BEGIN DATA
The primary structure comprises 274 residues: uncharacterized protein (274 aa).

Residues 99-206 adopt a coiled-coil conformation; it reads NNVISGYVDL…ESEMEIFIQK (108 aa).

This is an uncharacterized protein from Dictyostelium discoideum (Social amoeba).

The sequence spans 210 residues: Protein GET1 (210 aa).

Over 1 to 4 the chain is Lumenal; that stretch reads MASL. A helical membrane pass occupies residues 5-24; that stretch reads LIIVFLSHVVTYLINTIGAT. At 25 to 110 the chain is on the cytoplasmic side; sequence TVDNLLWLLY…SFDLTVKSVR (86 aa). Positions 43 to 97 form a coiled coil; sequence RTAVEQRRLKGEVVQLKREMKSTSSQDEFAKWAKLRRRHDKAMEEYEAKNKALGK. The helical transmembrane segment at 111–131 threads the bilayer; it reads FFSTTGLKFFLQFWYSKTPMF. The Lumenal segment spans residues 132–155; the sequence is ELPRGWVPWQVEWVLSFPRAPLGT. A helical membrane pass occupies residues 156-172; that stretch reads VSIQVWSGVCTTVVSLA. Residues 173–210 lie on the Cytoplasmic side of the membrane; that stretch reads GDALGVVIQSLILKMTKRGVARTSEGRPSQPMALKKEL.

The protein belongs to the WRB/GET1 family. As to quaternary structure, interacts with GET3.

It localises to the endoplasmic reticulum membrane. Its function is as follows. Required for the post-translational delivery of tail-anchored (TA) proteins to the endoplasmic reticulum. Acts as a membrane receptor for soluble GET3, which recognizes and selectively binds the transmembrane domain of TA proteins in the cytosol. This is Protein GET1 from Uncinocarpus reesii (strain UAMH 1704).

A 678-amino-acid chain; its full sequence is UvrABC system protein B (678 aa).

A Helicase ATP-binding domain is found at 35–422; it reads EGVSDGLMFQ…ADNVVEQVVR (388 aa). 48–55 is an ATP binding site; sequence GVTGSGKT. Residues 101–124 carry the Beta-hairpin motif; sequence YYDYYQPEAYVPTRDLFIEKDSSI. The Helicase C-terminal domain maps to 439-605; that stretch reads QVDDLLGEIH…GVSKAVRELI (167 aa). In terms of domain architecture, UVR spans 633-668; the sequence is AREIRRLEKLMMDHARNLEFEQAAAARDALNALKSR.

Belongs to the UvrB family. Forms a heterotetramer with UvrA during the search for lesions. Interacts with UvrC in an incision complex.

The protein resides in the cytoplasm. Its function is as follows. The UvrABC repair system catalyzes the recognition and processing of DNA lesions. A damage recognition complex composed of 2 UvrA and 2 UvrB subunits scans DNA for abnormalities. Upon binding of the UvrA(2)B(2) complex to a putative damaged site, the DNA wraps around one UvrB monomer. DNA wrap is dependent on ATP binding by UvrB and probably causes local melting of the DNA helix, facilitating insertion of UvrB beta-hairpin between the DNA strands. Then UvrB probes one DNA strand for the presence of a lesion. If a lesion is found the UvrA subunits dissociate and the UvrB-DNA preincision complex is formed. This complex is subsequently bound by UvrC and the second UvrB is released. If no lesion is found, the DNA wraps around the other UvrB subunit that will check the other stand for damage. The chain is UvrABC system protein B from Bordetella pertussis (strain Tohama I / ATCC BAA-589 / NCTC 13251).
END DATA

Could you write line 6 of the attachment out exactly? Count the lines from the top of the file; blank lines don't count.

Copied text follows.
The protein belongs to the WRB/GET1 family. As to quaternary structure, interacts with GET3.